February 23rd, 2012, 6:01 pm · · posted by KELLI SKYE FADROSKI, THE ORANGE COUNTY REGISTER
For nearly 22 years comic Kathleen Madigan has been performing in front of live audiences. Now, at 45, after touring the states repeatedly, doing several USO shows in Afghanistan and Iraq, surviving being not only a contestant but also a judge on NBC’s “Last Comic Standing,” she says she will happily deal with the traffic from her Los Angeles home to get to her show at City National Grove of Anaheim on Friday.
Madigan will be bringing a new hour of comedy with a few fan-favorites peppered in the act, she says. With so many other female comics taking on talk shows (Chelsea Handler with “Chelsea Lately”), sitcoms (Whitney Cummings with “Whitney”) and reality shows (Kathy Griffin’s “My Life on the D-List”), Madigan says that after her experience on “Last Comic Standing,” she’s not willing to put herself through any of that again.
“I can see why Paula (Abdul of “American Idol” and “X Factor”) lost her mind,” she says of being a judge on the fifth season of the stand-up competition show after being a finalist on the second season. “I’m not snippy and I’m not mean – those things are not me and to be a judge, we saw like 2,000 comics and really only 200 were funny comics, the rest, well with comedy you can get some real wack-a-doodles off the streets. It was seriously a free-for-all and I couldn’t think of 1,800 ways to say ‘You’re crazy’ without sounding mean. I don’t like making fun of people like that, that’s not in my nature and clearly there was something wrong with some of them and they shouldn’t have been on television. I would never do it again unless it was like a dog jumping contest or something that was fun and silly.”
Recently Madigan spent time overseas doing shows with the USO alongside various other comics such as her long-time friend Lewis Black, musicians like Kid Rock, Kellie Pickler and Zac Brown and actress Tichina Arnold.
“People think that it’s very altruistic to do those shows but really, after putting on a flak jacket and a military helmet, I’m so happy that other people are signing up for that job,” she says. “I will do whatever I can to keep them happy so that they continue doing that because I do not want to come home and get a note in my mailbox that says ‘P.S., No one signed up for the military. You need to be in Kabul tomorrow’.”
While in Afghanistan Madigan says that none of the stars received special treatment, but she was bothered by the fact that she could spot about 120 Hum-V’s but not one toilet.
“Really? We can get 120 Hum-V’s over here, but no one could pick up a Porta-Potty? Call the Missouri State Fair, they know how to get them,” she adds. “But you never hear any of the military people complain and if they do, they must do it quietly and to themselves, because they all had the best attitudes.”
Madigan and the crew stayed in the barracks right alongside the service men and women and journalists, where it was often cold and taking a shower was sometimes risky due to unpredictable electrical wiring, but they still managed to have some fun.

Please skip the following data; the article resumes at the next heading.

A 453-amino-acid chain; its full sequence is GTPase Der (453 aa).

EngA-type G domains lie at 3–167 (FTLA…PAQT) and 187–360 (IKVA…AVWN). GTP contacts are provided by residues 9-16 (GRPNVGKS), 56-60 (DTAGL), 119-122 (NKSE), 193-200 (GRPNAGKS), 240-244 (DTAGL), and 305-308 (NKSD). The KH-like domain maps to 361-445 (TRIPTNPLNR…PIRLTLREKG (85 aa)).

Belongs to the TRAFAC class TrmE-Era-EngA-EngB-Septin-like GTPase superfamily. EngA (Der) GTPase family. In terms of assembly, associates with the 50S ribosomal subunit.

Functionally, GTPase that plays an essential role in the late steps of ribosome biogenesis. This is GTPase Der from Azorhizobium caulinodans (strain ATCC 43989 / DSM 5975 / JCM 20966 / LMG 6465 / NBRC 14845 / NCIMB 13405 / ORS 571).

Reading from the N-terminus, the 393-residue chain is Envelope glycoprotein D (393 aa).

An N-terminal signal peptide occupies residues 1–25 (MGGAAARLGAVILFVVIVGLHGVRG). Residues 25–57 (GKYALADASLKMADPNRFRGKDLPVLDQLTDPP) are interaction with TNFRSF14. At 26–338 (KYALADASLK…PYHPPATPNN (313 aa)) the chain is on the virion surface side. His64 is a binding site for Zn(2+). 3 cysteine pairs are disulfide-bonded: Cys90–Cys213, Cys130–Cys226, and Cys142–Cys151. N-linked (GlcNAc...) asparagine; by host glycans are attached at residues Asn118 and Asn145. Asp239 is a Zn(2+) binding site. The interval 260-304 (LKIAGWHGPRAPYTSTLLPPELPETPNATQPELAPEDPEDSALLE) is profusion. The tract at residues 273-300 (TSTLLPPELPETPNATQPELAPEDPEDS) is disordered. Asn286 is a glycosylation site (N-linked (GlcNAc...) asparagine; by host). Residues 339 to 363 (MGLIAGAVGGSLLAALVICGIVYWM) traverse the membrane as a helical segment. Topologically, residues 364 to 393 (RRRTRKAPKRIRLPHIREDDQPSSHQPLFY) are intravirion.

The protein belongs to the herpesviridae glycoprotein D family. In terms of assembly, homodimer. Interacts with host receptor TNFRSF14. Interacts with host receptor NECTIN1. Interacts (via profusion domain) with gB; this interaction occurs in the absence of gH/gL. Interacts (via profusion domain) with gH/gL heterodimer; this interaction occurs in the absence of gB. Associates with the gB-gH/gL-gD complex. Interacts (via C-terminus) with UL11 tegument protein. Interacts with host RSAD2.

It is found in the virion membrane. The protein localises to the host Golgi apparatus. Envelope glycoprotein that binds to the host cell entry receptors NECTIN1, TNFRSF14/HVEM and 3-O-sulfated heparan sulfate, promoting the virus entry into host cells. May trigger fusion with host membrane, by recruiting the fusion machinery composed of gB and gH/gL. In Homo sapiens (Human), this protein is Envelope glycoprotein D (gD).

“Kellie (Pickler) and I got cold in the girls room one night so we went over to where Lewis, Kid Rock and Zac Brown were and I never would have dreamed in a million years that we’d all be together – it was like a weird dream that you have while on Percocet. I swear to God, though, we’ve never had so much fun on one of those tours, especially for us comics because we never get to hang around musicians so we don’t know what their lives are like, so it was fun to see another side.”
It’s hard to find one interview where comics Lewis Black and Ron White aren’t singing Madigan’s praises when asked who they think is funny in the industry. Madigan was an opener when Black and White were just starting out as headlining acts.
“I’m really good friends with those guys,” she admits. “I mean this, but I’m not friends with comics that I don’t think are funny. I don’t think I could hang out with a hack. We (Black and White) all watched each other develop through the years and it’s nice because those are two of the guys I respect the most. They’re both very funny, but very different.”
“Lewis is the nice Jewish man who is never going to do anything impulsive or crazy (said with a sarcastic tone) and Ron is Elvis, so I may, at the end of the day may end up having more unexpected fun with Ron, but I will always feel safer with Lew.”
Madigan says she didn’t have any real reference for what a stand-up comic did or was when she and her bartender friend Mike signed up for a comedy open mic night on a whim. Her influences quickly became the other comics who were working the small-club circuit with her.
“I think I went to the club once when I was starting and Ron (White) was headlining and he became one of my favorite comics,” she recalls. “But my taste was good because usually when you don’t know anything about comedy it’s easy to like a hack, but I never liked a hack so I’m proud of that I had a discerning eye even when I didn’t know what I was looking for.”
In her spare time – what little she has – Madigan heads back to the Midwest to spend time with her young nieces and nephews.
“Basically, I go there and goof off, drive the kids around on a baby four-wheeler, go in the lake, hang out with my family and drink beer.”
See Kathleen Madigan: 8:30 p.m. Feb. 24 at City National Grove of Anaheim, 2200 E. Katella Ave., Anaheim. $25-$30. 800-745-3000. Ticketmaster.com.
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